C) If the treaty were ratified and used to end all import of firearms and ammunition from foreign countries, it would in effect give an absolute protectionist monopoly to American gun & ammo manufacturers, for whom the continuance of an unfettered civilian market is a matter of existential importance. The amount of money poured out of our pockets into the PACs of pro-2A politicians via gun companies would be EPIC. Any anti-2A political hack with half a brain will rightly view it as political suicide.

    I expect nothing will come of this ... but of it does, I say BRING IT ON.
     
  5. rcmodel

    rcmodel Member in memoriam

    Joined:
    Sep 17, 2007
    Messages:
    59,082
    Location:
    Eastern KS
    IMO: Whatever the fine print says.

    It will not be good for the shooting sports in the USA.

    rc
     
  6. 1SOW

    1SOW Member

    Joined:
    Oct 28, 2007
    Messages:
    4,108
    Location:
    South Texas
    The fact that an "International body" could put any restrictions on ammo, firearms, magazines or whatever that the USA is expected to adhere to, is a step toward losing our indepence and all constitutional rights.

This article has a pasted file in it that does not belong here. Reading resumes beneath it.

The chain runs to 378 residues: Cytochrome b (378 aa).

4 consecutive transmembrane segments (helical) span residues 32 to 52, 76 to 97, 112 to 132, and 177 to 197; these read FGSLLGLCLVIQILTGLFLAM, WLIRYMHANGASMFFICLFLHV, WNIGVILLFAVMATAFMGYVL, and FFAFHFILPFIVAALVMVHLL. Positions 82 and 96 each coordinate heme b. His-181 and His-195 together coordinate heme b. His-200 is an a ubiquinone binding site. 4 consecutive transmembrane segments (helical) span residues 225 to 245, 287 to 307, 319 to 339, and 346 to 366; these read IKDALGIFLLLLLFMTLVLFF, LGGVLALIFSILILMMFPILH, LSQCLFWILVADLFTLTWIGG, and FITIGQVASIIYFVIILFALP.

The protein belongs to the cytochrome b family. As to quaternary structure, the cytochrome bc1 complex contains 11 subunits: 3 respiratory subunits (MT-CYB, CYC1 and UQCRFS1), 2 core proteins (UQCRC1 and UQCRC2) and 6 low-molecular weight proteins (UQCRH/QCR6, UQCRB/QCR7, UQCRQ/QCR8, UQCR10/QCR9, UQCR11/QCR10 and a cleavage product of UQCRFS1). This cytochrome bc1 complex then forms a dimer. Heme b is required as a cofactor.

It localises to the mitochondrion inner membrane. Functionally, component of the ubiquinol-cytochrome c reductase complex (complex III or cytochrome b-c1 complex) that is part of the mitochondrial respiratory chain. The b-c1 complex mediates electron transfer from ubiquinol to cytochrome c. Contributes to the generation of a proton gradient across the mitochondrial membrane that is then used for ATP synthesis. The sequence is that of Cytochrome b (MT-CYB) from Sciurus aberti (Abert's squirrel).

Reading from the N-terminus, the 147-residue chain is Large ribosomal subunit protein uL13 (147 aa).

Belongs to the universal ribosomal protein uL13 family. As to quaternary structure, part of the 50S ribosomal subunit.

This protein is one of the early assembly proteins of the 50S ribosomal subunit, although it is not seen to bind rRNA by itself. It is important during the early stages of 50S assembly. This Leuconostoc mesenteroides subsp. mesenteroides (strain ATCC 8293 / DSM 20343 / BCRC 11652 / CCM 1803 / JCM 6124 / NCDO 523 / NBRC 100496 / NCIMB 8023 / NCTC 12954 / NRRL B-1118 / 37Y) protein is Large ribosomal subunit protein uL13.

7. mrvco

    mrvco Member

    Joined:
    Jun 1, 2011
    Messages:
    697
    Location:
    Colorado
    i.e. basically losing our sovereignty ala the EU's subject countries.
     
  8. larryh1108

    larryh1108 Member

    Joined:
    Aug 29, 2008
    Messages:
    2,655
    Location:
    NC
    The fact that B.O. and Hillary would even consider signing this treaty is mind-boggling. How can educated people, in high power, not understand the cornerstones of our nation? We are the greatest nation in the world for a reason and these 2 wish to throw it all away. For what? Their egos? What other possible reason can there be? They wish to be like EU? How many times have we saved them with our lives and money? Who would save us, China?
     
  9. kwguy

    kwguy Member

    Joined:
    Dec 17, 2012
    Messages:
    793
    Yes.
     
  10. jim243

    jim243 Member

    Joined:
    Sep 11, 2009
    Messages:
    1,992
    I would think it's all about money! An American handgun overseas sells for a lot more than just the MSRP plus import taxes. The only decent one's they have are FNH, Beretta, CZ and Steoger. Everything else is made outside the EU.

    Or so I think
    Jim
     
  11. Ignition Override

    Ignition Override Member

    Joined:
    Sep 15, 2007
    Messages:
    5,973
    Location:
    The Mid-South.
    Sam1911: Some of you guys made me feel better about this threat.
    I had wondered for a while about the protectionist angle, as Texan Scott described quite well.